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The real reasons why Tulsa King ditched Oklahoma…

The ruling class is blaming Oklahoma film incentives for the show's departure, but there's more to the problem.

11:21 AM EST on February 22, 2023

Farewell, Tulsa King. We hardly knew thee.

Last week, Brandy “BAM!” McDonnell with The Oklahoman reported the worst kept secret in the Oklahoma film industry. 

Tulsa King – the Sylvester Stallone mafia dramedy that was set in Tulsa and filmed in Oklahoma City – will not shoot Season 2 in Oklahoma, abandoning this Paris of the Southwest turned scorching Hell on Earth for (possibly) Dallas.

The people at Prarie Surf Media – the Oklahoma Ruling Class-backed film studio where most of the first season was filmed – put on their acting faces and tried to spin this disappointing news into a positive.

Here’s what actress Rachel Cannon – a former TLO “Hot Girl a Day in the Month of May” and BFF to Rick Walker – told BAM! about Sly Stallone’s punch to the local film industry’s gut.

"We loved hosting this incredible series for its first season and wish them the best wherever they land," Rachel Cannon, founder and Co-CEO of Prairie Surf Media, told The Oklahoman Wednesday, confirming that the production won't be returning to Oklahoma to film its second season.  

"As we continue to grow this industry into something that competes with states like Georgia and California, we can't be disappointed if productions need to go somewhere else to fulfill their financial needs. This was a win for Oklahoma. Full stop."

Yep, don’t be disappointed, Oklahoma. We just had a popular prestige series that’s set in Oklahoma skip town like a mafia hitman on the run after only one season. This is a win for Oklahoma. Full stop. 

Or is it?

I asked around the Ogle Network, and although more easily accessible, less complicated film incentives from other states definitely have something to do with Tulsa King and other productions not choosing to film in Oklahoma, there are other reasons, too. 

In fact, there are so many that it begs the following question:

What’s the point in trying to compete with the Georgias and Californias of the world if we can’t compete with them?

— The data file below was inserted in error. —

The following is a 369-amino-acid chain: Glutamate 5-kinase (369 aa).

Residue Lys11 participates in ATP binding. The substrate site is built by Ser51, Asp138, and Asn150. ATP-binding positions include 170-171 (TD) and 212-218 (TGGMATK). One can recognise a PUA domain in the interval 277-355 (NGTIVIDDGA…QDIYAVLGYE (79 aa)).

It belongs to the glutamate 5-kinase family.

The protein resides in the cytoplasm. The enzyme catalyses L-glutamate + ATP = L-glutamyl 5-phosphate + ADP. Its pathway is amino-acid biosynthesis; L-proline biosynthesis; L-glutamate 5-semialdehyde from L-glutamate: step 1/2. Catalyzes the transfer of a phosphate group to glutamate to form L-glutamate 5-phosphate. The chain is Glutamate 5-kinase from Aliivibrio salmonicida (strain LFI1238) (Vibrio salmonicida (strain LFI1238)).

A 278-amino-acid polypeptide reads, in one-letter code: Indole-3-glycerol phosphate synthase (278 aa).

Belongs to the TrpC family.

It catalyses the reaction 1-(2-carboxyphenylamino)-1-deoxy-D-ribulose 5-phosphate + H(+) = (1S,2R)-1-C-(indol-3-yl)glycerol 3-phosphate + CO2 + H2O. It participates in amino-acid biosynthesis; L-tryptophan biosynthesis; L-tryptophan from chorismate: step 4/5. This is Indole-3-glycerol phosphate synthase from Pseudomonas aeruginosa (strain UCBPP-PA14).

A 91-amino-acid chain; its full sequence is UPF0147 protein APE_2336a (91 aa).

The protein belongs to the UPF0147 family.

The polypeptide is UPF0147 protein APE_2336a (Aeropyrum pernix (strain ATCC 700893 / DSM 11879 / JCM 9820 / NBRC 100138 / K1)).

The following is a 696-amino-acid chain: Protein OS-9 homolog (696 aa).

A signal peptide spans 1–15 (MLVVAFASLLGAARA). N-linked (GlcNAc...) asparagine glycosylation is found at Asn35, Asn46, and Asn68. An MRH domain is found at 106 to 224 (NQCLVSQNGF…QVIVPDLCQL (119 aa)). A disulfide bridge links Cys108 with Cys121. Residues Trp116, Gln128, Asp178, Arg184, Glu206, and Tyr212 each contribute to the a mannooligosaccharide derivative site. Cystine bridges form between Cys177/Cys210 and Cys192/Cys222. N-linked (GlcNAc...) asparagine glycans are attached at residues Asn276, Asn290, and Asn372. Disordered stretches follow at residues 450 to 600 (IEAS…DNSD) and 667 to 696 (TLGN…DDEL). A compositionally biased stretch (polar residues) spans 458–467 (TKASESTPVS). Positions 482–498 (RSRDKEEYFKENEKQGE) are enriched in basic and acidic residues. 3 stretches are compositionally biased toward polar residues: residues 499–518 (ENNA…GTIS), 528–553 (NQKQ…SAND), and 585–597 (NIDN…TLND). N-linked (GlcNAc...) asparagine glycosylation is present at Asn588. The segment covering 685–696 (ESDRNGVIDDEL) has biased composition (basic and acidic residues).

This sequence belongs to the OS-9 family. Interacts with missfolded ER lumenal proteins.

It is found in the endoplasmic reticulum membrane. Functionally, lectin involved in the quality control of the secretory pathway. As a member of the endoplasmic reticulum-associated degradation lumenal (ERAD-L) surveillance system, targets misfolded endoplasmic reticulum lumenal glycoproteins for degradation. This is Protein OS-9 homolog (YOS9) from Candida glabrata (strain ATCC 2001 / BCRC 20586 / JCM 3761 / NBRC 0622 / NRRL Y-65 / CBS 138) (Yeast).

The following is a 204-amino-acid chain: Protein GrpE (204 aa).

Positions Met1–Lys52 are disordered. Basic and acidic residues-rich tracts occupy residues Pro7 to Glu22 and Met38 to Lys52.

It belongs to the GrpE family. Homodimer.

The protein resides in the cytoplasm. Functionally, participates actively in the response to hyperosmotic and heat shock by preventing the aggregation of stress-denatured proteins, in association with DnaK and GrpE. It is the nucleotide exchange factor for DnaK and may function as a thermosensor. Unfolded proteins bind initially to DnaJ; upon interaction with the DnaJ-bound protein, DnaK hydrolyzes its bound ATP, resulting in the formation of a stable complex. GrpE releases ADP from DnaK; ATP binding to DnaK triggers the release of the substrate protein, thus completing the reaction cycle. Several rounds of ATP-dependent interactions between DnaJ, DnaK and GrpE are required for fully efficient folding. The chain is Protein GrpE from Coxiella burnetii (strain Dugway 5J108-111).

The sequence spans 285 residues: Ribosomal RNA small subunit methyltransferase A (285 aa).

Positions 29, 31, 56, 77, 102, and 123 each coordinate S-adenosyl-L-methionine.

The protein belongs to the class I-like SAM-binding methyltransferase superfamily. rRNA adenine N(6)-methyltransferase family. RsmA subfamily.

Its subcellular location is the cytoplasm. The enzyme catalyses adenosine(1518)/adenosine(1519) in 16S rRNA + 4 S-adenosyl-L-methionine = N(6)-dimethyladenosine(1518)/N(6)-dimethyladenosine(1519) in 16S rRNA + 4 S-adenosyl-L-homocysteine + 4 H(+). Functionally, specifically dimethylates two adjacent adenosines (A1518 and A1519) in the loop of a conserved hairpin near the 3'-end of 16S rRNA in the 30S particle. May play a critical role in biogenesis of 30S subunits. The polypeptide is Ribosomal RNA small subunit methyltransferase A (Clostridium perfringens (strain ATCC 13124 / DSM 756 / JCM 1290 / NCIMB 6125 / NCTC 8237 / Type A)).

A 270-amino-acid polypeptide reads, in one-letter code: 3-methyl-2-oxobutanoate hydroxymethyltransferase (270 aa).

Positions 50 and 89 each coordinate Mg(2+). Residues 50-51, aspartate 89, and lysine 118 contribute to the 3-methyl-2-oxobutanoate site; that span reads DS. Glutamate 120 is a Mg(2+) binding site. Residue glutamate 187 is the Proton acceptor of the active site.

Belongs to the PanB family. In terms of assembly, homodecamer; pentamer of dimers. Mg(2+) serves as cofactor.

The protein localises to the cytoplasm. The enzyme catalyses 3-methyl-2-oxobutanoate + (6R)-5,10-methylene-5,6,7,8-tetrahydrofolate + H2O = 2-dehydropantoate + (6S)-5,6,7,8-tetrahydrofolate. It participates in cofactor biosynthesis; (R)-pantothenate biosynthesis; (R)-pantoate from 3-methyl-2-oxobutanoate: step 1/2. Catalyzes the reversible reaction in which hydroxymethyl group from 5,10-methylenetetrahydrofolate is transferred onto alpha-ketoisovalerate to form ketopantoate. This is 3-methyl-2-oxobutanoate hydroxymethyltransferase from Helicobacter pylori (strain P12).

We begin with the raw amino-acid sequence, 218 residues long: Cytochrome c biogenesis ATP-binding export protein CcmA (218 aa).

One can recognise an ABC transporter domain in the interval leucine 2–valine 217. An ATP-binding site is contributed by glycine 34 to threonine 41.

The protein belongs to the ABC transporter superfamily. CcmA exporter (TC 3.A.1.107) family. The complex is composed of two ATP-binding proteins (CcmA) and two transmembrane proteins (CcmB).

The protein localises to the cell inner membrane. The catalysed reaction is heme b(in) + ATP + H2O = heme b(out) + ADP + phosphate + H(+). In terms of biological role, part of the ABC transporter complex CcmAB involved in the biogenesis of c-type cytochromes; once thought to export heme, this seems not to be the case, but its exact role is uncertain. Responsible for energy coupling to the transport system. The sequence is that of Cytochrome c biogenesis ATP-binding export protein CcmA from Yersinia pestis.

Not only can these states offer better incentives, but they also have other built-in advantages, like fully equipped and accessible studios, access to more crewmembers, better weather, and not as many batshit crazy politicians. 

For example, according to one Mole, Prairie Surf wasn’t fully prepared to handle a production the size of Tulsa King. I’ve heard the studio was selected by Tulsa King producers site unseen, something they later regretted after touring the site and seeing how hastily it was put together. That wouldn’t happen in places like California or Georgia, would it?

Staffing is an issue, too. 

Although we have a lot of good, hardworking people who work in the Oklahoma film industry, one knock on our state is that it’s hard to find enough locals who are qualified to work on multiple large-scale productions that are taking place simultaneously. We have some talented folks, but not enough of them. As a result, lots of productions have to bring in workers from other states to fill the roles that you’ll see quickly scrolling by in the end credits. 

Update: I received this email after the article published:

Now, let’s talk about the weather. 

As we noted last August, Sylvester Stallone – an executive producer of the series – was so traumatized by the Oklahoma heat that he complained about it to Andrew Dice Clay in an Instagram thread. Remember that?

Sly wasn’t the only executive producer of the series to bitch about the heat. In an interview with the Tulsa World, series showrunner Terrance Winters complained about it, too:

Winters said filming in Oklahoma was challenging and wonderful at the same time.

“I had no idea how hot it would be,” he said. “I don’t think anybody did. When we first got there, it was freezing and then, within days, it was 106 degrees and then stayed that way for like five months. You guys are probably used to that, but we were like, ‘What the hell just happened?’”

Let’s be honest. If you were Sylvester Stallone – or any sane human – would you rather film a rooftop scene on the top of a building in Bricktown in July while your make-up bakes to your face like a cake, or on a studio lot in California where the cool breeze from the Pacific daintily blows through your hair? 

It’s not a difficult question to answer. 

Lastly, let’s not forget how Oklahoma’s right-wing authoritarian political complex could have played a role in the decision.

Around the same time Tulsa King was being filmed in Oklahoma, California Governor Gavin Newsome was placing ads in magazines encouraging storytellers to “take stock of their values” and boycott Oklahoma:

I have no clue if Gavin’s anti-Oklahoma campaign had anything to do with the decision of Tulsa King producers to pull out of Oklahoma. With so many other strikes already against the Oklahoma film industry – complex incentive process, small worker pool, insane weather – it probably didn’t matter. 

Although it sucks that Tulsa King isn’t going to film in Oklahoma and give a boost to the local catering industry, there is one big positive: 

We no longer have to pretend to care about Tulsa King!

The main reason Louis wrote about the show was to see what OKC sights and sounds snuck their way into the series. With that fun angle now gone, we can forget about Tulsa King and toss it in the “Set in Oklahoma but Filmed Elsewhere” trash heap, along with Saving Grace and Watchmen.

Actually, Watchmen was really good, so I take that back.

Anyway, if you have any details about Tulsa King, the Oklahoma film industry, and/or if Twister 2 is going to be filmed here, shoot us an email on the Ogle Mole tipline. 

Stay with The Lost Ogle. We’ll keep you advised. 

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